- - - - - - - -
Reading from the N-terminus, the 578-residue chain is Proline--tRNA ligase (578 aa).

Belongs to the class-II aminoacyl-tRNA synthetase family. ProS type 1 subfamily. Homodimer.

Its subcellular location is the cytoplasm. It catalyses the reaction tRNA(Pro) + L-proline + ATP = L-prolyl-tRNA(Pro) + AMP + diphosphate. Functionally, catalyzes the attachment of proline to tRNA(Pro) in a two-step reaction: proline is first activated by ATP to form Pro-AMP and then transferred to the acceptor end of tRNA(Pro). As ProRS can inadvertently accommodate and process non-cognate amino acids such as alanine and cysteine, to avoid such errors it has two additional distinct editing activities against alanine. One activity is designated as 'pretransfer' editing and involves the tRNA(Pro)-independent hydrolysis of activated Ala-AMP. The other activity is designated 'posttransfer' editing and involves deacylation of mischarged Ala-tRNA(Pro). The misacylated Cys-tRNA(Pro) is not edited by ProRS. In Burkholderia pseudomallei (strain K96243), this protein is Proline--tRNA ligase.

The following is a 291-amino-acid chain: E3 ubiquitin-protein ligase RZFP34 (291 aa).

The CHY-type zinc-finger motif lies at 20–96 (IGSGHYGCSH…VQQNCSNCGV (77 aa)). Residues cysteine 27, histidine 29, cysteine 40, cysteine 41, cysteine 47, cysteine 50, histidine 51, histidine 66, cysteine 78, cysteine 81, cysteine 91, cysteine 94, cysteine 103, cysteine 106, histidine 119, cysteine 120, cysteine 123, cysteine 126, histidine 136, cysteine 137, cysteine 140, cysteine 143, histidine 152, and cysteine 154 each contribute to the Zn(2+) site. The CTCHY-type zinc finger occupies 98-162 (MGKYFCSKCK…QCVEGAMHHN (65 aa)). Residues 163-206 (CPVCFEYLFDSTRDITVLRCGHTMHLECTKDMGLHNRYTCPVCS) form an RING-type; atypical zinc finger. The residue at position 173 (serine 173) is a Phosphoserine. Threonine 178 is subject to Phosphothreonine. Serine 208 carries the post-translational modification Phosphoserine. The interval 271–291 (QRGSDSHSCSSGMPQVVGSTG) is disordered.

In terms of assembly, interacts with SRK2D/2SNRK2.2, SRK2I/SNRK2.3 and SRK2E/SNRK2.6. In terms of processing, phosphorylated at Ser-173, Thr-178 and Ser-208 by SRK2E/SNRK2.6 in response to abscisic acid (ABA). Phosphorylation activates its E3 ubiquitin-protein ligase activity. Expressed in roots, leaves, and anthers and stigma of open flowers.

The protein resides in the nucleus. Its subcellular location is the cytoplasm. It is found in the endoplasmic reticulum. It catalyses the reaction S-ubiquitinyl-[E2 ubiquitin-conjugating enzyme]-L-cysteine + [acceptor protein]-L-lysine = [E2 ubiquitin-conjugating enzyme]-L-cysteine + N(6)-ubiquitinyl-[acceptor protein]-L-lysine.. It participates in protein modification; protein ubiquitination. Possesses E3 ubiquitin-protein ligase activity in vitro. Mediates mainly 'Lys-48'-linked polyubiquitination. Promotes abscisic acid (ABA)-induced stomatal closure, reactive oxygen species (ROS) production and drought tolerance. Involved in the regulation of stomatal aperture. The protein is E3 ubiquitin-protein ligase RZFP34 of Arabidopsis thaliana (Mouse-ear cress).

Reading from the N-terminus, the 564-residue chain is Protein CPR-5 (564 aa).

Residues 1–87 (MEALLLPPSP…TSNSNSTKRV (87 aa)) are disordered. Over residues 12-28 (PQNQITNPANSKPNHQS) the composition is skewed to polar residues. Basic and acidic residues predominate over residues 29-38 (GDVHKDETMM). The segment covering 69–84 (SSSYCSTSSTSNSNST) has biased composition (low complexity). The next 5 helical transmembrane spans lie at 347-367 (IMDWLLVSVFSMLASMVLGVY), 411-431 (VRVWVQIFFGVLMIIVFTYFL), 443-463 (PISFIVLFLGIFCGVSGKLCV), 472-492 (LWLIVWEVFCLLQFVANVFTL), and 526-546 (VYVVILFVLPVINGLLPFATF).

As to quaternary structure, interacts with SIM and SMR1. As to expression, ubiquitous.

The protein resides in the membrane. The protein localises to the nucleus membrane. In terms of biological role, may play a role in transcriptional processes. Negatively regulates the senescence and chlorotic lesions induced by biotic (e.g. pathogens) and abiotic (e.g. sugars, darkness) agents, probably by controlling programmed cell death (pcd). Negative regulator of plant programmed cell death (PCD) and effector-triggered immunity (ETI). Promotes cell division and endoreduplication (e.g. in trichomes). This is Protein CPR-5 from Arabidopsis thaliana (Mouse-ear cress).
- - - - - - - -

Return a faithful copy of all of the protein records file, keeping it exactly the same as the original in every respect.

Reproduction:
Reading from the N-terminus, the 578-residue chain is Proline--tRNA ligase (578 aa).

Belongs to the class-II aminoacyl-tRNA synthetase family. ProS type 1 subfamily. Homodimer.

Its subcellular location is the cytoplasm. It catalyses the reaction tRNA(Pro) + L-proline + ATP = L-prolyl-tRNA(Pro) + AMP + diphosphate. Functionally, catalyzes the attachment of proline to tRNA(Pro) in a two-step reaction: proline is first activated by ATP to form Pro-AMP and then transferred to the acceptor end of tRNA(Pro). As ProRS can inadvertently accommodate and process non-cognate amino acids such as alanine and cysteine, to avoid such errors it has two additional distinct editing activities against alanine. One activity is designated as 'pretransfer' editing and involves the tRNA(Pro)-independent hydrolysis of activated Ala-AMP. The other activity is designated 'posttransfer' editing and involves deacylation of mischarged Ala-tRNA(Pro). The misacylated Cys-tRNA(Pro) is not edited by ProRS. In Burkholderia pseudomallei (strain K96243), this protein is Proline--tRNA ligase.

The following is a 291-amino-acid chain: E3 ubiquitin-protein ligase RZFP34 (291 aa).

The CHY-type zinc-finger motif lies at 20–96 (IGSGHYGCSH…VQQNCSNCGV (77 aa)). Residues cysteine 27, histidine 29, cysteine 40, cysteine 41, cysteine 47, cysteine 50, histidine 51, histidine 66, cysteine 78, cysteine 81, cysteine 91, cysteine 94, cysteine 103, cysteine 106, histidine 119, cysteine 120, cysteine 123, cysteine 126, histidine 136, cysteine 137, cysteine 140, cysteine 143, histidine 152, and cysteine 154 each contribute to the Zn(2+) site. The CTCHY-type zinc finger occupies 98-162 (MGKYFCSKCK…QCVEGAMHHN (65 aa)). Residues 163-206 (CPVCFEYLFDSTRDITVLRCGHTMHLECTKDMGLHNRYTCPVCS) form an RING-type; atypical zinc finger. The residue at position 173 (serine 173) is a Phosphoserine. Threonine 178 is subject to Phosphothreonine. Serine 208 carries the post-translational modification Phosphoserine. The interval 271–291 (QRGSDSHSCSSGMPQVVGSTG) is disordered.

In terms of assembly, interacts with SRK2D/2SNRK2.2, SRK2I/SNRK2.3 and SRK2E/SNRK2.6. In terms of processing, phosphorylated at Ser-173, Thr-178 and Ser-208 by SRK2E/SNRK2.6 in response to abscisic acid (ABA). Phosphorylation activates its E3 ubiquitin-protein ligase activity. Expressed in roots, leaves, and anthers and stigma of open flowers.

The protein resides in the nucleus. Its subcellular location is the cytoplasm. It is found in the endoplasmic reticulum. It catalyses the reaction S-ubiquitinyl-[E2 ubiquitin-conjugating enzyme]-L-cysteine + [acceptor protein]-L-lysine = [E2 ubiquitin-conjugating enzyme]-L-cysteine + N(6)-ubiquitinyl-[acceptor protein]-L-lysine.. It participates in protein modification; protein ubiquitination. Possesses E3 ubiquitin-protein ligase activity in vitro. Mediates mainly 'Lys-48'-linked polyubiquitination. Promotes abscisic acid (ABA)-induced stomatal closure, reactive oxygen species (ROS) production and drought tolerance. Involved in the regulation of stomatal aperture. The protein is E3 ubiquitin-protein ligase RZFP34 of Arabidopsis thaliana (Mouse-ear cress).

Reading from the N-terminus, the 564-residue chain is Protein CPR-5 (564 aa).

Residues 1–87 (MEALLLPPSP…TSNSNSTKRV (87 aa)) are disordered. Over residues 12-28 (PQNQITNPANSKPNHQS) the composition is skewed to polar residues. Basic and acidic residues predominate over residues 29-38 (GDVHKDETMM). The segment covering 69–84 (SSSYCSTSSTSNSNST) has biased composition (low complexity). The next 5 helical transmembrane spans lie at 347-367 (IMDWLLVSVFSMLASMVLGVY), 411-431 (VRVWVQIFFGVLMIIVFTYFL), 443-463 (PISFIVLFLGIFCGVSGKLCV), 472-492 (LWLIVWEVFCLLQFVANVFTL), and 526-546 (VYVVILFVLPVINGLLPFATF).

As to quaternary structure, interacts with SIM and SMR1. As to expression, ubiquitous.

The protein resides in the membrane. The protein localises to the nucleus membrane. In terms of biological role, may play a role in transcriptional processes. Negatively regulates the senescence and chlorotic lesions induced by biotic (e.g. pathogens) and abiotic (e.g. sugars, darkness) agents, probably by controlling programmed cell death (pcd). Negative regulator of plant programmed cell death (PCD) and effector-triggered immunity (ETI). Promotes cell division and endoreduplication (e.g. in trichomes). This is Protein CPR-5 from Arabidopsis thaliana (Mouse-ear cress).